Q: Is it true that it is difficult to be both an actor and do stunts? Why are the two encouraged to be separate fields? A: Yes. From a stuntman’s point of view it’s like this. I need a stunt team that are full of the best performers. There are a ton of people trying to break into the industry by any means necessary and will lie about there skill level to book a job. We can’t have someone lie, mess up and then accidentally kill someone or themselves. So a coordinator can be hesitant about hiring someone who lets them know they are not 100 percent committed to stunts as there career. At the same time, we have really excellent stunt performers who are wonderful actors. They usually have proven themselves competent as a stunt performer outside of the acting world. Q: Do stunts audition for roles? Or is it mostly referral based? Is a stunt reel necessary? If so what do you recommend be included in the reel? A: Stuntmen do audition but it is pretty rare. If the script says Bad guy #2 yells “Don’t move or I’ll shoot!” The coordinator may have you send in a self tape to get you approved through production. Other auditions may be from a stunt team looking to add one more person that fits a certain look to the core team before starting up a show. For the most part it is by referral, again stunts is safety. A stunt reel is a very smart thing to have.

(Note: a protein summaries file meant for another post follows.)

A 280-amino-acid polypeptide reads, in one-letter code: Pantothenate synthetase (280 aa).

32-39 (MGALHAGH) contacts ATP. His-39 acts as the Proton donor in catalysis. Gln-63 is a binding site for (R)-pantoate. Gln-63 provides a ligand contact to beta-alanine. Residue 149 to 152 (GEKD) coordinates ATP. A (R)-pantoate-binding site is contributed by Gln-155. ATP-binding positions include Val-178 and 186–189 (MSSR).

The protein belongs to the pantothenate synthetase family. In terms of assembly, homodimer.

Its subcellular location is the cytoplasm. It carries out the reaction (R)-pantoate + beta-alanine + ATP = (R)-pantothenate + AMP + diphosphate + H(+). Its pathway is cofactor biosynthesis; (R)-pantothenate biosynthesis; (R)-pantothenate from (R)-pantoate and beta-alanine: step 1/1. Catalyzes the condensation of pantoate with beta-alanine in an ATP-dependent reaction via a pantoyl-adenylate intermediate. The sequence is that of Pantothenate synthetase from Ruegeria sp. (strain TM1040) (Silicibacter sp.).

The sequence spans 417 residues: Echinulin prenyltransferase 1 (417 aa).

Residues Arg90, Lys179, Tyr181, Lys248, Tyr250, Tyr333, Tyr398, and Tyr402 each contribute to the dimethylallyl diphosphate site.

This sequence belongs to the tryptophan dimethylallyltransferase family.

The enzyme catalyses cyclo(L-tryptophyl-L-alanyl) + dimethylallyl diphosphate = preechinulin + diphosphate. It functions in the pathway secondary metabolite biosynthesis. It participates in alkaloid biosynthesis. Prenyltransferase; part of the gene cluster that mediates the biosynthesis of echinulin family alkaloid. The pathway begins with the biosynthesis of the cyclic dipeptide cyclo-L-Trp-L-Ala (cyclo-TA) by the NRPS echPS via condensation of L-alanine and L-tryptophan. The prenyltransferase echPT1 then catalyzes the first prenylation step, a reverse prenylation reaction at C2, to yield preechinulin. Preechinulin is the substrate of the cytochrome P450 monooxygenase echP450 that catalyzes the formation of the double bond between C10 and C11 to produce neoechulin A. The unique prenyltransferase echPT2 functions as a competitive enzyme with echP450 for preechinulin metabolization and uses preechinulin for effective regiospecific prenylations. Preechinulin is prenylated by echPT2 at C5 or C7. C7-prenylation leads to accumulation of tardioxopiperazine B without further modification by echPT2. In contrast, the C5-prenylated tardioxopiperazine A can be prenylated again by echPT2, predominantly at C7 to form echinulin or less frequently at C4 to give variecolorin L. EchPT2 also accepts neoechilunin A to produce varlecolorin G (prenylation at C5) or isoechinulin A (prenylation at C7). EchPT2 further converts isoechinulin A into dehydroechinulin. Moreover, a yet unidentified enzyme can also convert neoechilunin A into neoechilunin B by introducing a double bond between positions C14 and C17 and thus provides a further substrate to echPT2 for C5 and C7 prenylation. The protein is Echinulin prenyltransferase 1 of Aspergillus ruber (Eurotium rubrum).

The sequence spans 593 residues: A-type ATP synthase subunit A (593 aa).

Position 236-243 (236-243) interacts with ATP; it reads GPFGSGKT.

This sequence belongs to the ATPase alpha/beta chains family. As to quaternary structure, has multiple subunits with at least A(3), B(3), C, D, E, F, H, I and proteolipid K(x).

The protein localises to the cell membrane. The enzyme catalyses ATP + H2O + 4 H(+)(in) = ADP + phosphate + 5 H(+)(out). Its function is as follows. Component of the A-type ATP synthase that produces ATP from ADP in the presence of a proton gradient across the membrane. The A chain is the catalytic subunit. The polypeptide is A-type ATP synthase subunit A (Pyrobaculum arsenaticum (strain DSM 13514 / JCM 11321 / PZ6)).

It’s just another tool to use when meeting a new coordinator. seeing you do something as opposed to taking your word usually works best. In your firstreel keep it short and to the point, show what you’re good at, hopefully it’s wrecking, fight choreography, and fire high fall or driving. If not, work at it until you are. End it with your contact info and a picture of yourself. Q: What are your thoughts on those like John Bernecker and Olivia Jackson, who have suffered serious injuries or even death doing stunts?A: It’s heartbreaking. Injury is definitely something that comes with this job and everyone who signs up knows what they’re getting into. Occasionally something will go terribly wrong and the whole community feels it. This is why safety comes first, nobody should lose life or limb for a make believe show. Both of these performers did there job exactly and something was mismanaged on set leading to such a result. Q: Have you ever had any close calls? Any stories you can share?A: Depends what you mean. There are plenty of times right before they yell action I laugh to myself and say “I could probably die right now.” Fortunately that never happens. I have been to the hospital a few times though. I have had cuts bruises, torn muscles and scratched corneas. I received grade three concussions resulting in vomiting from landing too hard from a fall and I put my front teeth through my face getting tripped in a fight. Q: Would you recommend having an agent or manager? Why?/Why Not? A: Within the stunt industry it really isn’t necessary, your coordinator can hire you directly and they usually let you know your rate.

From Left - Stunt Colleagues Jenn Khoe, Michaela Mcallister, Stunt Coordinator Christopher Troy, and Director Mickey Finnegan Mickey reviews how the stunt sequence looks on his phone. The team breaks down areas that work and areas of improvement.